Thursday, Aug 21, 2014
Linda Downing

No-man’s land defines daily news


Published:

Laughter or tears sometimes spring from an unexpected source. Somewhere between humor and pain is a no-man’s land where feelings mingle, rendering us incapable of defining them. That could be the definition of the daily news that seems to be trying to manipulate our minds and emotions rather than stimulate us to problem-solving activity.

The poet Robert Frost wrote: “I shall laugh the worst laugh I ever laughed,” trying to define the gap that separated a man and a woman at the death of their child. It can be applied to the widening disparity among governments, religions and individuals. The world many of us thought we knew dangles in sight of Eden, but over the abyss, with only one’s point of view determining which is closer.

Not long ago I lingered over the front-page picture of a man sitting cross-legged in the bombed-out rubble of Syria’s civil war. The dull gray of crumbled concrete and the dead brown of spoiled earth surrounded him. The accompanying news article attempted to explain once again the various “-isms” for which they fight. I had one painful thought: There are children who will be born and die without ever seeing the color green.

The first thing to acknowledge is that no single one of us can solve the world’s problems. Accepting that prevents bursting blood vessels while listening to what is perhaps the most biased news reporting in history. Whether it is the Fox channel’s Hannity or CNN’s Anderson Cooper, the reporter’s ego filters through all, coloring every news byte until we feel we are living in one giant, nightmarish reality show — “The Newspersons and their Clones.”

In an article for the June/July National Geographic Traveler, Stephanie Pearson spoke of the Swedish concept of “jantelagen”: “…a foreign concept to Americans…It means never wanting to think you’re something special.” Maybe we see that as a negative, robbing us of our worth or self-esteem. In truth, taking the spotlight off ourselves is the only road to objectivity.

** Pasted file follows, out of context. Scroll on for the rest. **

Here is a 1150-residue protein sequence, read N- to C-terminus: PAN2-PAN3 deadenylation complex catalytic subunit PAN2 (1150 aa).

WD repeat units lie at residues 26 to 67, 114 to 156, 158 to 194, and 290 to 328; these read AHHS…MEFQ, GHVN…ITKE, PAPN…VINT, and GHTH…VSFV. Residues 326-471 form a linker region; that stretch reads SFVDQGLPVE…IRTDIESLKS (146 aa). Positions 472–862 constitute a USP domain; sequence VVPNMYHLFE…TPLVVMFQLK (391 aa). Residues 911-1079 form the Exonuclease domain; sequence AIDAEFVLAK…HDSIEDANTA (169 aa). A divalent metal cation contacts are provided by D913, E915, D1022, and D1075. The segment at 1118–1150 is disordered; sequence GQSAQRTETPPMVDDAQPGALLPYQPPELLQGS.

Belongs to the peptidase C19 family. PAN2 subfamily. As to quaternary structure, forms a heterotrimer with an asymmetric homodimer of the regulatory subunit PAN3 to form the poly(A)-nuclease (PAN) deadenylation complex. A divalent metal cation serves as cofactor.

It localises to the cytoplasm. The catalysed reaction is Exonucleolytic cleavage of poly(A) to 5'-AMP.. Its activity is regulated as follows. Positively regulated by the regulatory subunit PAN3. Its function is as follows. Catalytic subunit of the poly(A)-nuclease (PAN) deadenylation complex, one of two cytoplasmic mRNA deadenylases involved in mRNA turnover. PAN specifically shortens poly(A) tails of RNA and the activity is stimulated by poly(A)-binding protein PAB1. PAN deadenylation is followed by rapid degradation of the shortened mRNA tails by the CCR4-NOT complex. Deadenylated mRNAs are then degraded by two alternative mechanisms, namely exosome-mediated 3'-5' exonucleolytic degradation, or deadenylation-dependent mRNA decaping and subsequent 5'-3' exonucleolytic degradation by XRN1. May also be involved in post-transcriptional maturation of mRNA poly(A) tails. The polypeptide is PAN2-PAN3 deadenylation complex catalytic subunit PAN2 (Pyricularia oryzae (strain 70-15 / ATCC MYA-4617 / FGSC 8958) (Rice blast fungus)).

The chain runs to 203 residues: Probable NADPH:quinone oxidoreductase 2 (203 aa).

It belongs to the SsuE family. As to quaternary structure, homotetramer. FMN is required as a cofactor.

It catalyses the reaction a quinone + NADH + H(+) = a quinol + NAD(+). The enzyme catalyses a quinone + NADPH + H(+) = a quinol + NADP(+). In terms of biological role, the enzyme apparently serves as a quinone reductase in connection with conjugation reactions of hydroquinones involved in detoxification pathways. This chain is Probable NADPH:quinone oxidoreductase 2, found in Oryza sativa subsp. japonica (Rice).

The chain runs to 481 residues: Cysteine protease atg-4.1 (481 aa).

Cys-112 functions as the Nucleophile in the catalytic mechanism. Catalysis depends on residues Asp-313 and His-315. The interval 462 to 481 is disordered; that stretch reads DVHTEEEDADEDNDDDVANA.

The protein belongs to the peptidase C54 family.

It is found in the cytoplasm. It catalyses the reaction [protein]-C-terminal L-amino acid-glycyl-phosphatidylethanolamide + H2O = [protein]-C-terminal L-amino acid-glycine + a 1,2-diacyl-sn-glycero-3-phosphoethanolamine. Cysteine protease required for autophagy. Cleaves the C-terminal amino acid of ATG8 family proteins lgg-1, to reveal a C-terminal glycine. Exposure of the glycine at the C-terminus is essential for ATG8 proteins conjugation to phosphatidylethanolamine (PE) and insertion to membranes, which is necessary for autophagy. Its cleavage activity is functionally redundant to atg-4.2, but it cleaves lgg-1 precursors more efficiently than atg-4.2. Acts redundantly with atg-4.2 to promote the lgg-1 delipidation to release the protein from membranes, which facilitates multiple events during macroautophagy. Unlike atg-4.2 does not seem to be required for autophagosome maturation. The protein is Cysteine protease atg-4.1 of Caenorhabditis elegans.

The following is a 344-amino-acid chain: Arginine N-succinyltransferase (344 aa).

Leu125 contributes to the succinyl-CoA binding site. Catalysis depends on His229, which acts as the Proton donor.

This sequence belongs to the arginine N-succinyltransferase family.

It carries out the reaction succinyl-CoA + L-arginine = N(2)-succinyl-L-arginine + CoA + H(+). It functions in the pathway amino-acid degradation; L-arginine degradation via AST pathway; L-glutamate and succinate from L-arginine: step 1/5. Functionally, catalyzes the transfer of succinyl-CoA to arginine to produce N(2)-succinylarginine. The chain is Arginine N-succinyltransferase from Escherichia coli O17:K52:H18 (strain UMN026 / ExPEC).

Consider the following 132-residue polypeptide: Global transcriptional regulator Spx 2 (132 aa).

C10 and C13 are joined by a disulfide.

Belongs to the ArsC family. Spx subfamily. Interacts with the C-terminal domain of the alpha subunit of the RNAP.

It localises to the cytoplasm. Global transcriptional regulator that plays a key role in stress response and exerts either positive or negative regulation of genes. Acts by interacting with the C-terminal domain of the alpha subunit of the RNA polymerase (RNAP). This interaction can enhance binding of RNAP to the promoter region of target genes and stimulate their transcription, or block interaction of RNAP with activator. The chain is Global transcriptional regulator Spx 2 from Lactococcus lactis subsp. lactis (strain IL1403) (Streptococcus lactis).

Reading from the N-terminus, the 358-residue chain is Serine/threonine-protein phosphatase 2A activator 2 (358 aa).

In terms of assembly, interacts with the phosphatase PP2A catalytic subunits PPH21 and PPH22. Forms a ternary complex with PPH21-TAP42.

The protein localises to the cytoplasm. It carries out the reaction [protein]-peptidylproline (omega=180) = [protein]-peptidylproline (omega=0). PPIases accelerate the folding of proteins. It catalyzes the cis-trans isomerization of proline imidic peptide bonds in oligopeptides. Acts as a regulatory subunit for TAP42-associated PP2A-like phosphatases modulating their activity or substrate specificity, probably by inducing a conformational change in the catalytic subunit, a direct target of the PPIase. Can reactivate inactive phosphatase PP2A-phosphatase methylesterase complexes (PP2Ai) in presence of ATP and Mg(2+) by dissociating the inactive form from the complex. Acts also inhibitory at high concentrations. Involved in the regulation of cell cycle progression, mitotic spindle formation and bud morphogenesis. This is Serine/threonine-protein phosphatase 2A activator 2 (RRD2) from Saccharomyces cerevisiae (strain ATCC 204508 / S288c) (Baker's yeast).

Rather than being reporters, too many newscasters are actors, attempting to build their own images. They use the airwaves to “come out,” challenging the viewers to spar with them, to “let us hear from you,” to “follow us on Twitter,” a medium which brought this remark from the classically trained stage actress Helen Mirren: “…the kind of grumpy, horrible, moldy, old meaningless crap that you read on Twitter” (June/July AARP Magazine).

Watching the so-called news experts’ panels “discuss” issues, we could wonder if anyone — parent, teacher, lover — ever required them to wait their turn or be quiet while others speak. Shouting matches worthy of the Jerry Springer Show may entertain the mindless masses but are not allowing the kind of great, selfless, problem-solving thinking we need.

Minimizing distractions and putting things in the context of the bigger picture, time management concepts, could help free us from the no-man’s land the daily news has become. The sad reality is that we are reaping what the majority sowed and want. Until times change, for better or worse, compassion demands we “rejoice with those who rejoice, and weep with those who weep” (Romans 12:15), regardless of how their news presents itself.

Finding truth requires the right starting point. That is the quest of this column. If we seek simple truth, we can find it together—side-by-side.

Linda M. Downing is a freelance writer. Contact her at lindadowning.com.

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